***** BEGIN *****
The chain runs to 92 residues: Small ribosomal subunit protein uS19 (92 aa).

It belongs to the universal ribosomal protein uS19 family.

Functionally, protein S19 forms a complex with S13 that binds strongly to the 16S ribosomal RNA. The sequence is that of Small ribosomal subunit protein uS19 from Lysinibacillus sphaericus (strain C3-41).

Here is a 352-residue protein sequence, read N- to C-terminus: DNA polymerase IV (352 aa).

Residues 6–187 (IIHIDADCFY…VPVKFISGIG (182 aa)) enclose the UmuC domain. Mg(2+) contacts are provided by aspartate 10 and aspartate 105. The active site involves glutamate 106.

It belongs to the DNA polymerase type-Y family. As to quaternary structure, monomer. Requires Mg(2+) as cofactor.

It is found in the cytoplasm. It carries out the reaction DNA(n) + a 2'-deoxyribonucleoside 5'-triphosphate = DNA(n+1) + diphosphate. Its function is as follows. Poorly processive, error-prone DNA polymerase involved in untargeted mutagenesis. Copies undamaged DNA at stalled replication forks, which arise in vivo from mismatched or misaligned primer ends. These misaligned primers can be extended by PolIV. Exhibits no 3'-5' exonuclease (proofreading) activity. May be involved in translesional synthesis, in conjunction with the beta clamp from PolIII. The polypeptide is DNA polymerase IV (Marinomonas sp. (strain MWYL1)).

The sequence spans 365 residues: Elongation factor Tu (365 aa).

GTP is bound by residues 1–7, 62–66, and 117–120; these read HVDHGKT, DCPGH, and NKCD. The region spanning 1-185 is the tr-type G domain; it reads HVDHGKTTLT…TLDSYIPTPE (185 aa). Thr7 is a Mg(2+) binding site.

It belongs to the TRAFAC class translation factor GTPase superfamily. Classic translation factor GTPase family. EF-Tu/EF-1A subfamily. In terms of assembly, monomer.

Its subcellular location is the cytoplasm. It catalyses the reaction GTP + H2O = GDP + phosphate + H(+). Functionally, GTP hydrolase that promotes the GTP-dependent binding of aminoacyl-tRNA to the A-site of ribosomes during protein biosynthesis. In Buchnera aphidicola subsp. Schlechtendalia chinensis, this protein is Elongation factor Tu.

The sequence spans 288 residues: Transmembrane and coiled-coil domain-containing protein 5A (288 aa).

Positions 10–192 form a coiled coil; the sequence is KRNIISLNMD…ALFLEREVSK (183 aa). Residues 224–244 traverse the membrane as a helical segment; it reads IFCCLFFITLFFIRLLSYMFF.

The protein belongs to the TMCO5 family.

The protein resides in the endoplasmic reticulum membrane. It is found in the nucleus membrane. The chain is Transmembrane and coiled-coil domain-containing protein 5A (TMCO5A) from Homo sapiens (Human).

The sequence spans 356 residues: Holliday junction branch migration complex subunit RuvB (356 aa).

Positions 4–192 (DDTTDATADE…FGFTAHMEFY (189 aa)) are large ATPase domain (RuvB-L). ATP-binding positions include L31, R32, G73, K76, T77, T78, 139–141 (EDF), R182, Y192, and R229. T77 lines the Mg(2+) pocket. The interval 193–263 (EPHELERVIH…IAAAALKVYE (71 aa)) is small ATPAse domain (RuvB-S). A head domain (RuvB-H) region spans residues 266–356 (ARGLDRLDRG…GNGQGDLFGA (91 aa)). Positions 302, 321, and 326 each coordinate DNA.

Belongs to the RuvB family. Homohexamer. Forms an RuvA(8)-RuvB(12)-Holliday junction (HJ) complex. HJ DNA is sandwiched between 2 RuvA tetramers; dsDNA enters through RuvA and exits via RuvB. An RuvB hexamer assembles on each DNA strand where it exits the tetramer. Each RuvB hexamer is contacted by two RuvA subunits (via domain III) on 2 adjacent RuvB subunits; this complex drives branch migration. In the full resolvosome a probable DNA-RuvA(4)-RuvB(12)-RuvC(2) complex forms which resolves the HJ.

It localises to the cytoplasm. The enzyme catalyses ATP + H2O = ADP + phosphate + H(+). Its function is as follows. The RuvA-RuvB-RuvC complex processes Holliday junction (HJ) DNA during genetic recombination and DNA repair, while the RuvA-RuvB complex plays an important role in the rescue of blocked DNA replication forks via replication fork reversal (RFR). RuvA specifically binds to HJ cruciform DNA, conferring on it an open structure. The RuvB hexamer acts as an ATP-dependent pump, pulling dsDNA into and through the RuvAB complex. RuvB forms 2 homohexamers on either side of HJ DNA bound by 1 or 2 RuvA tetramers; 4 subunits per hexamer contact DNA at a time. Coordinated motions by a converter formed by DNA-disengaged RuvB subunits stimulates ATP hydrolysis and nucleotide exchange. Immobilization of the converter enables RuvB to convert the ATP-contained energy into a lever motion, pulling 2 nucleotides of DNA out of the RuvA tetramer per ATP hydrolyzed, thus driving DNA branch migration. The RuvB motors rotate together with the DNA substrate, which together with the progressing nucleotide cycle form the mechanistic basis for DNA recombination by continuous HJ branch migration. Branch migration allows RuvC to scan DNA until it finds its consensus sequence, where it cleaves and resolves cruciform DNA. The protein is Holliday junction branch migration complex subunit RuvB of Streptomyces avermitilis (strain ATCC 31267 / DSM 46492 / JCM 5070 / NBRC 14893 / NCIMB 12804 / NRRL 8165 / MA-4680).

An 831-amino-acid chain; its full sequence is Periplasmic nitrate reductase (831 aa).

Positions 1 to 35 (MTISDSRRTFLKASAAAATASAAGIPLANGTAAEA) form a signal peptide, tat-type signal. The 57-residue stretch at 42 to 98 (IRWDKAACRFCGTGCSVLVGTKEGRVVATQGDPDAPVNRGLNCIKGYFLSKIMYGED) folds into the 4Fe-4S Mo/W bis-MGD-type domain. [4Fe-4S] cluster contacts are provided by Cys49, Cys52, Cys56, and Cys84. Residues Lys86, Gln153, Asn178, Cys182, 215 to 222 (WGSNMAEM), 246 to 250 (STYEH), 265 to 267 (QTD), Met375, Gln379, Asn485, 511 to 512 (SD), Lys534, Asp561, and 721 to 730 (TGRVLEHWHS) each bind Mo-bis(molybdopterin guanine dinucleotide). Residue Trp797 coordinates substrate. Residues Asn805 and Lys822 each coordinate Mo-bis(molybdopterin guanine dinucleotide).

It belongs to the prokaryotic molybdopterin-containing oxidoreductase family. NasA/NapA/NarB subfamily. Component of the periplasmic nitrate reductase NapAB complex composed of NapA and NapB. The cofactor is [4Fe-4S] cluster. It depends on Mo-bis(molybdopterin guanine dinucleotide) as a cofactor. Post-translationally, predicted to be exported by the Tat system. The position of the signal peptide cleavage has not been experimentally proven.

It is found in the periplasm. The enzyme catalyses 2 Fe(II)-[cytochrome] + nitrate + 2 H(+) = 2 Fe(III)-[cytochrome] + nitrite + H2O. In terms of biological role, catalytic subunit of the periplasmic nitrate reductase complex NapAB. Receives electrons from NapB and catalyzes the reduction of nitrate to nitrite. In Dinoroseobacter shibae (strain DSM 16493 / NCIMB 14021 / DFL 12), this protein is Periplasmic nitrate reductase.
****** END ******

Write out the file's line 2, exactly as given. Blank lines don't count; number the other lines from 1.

It belongs to the universal ribosomal protein uS19 family.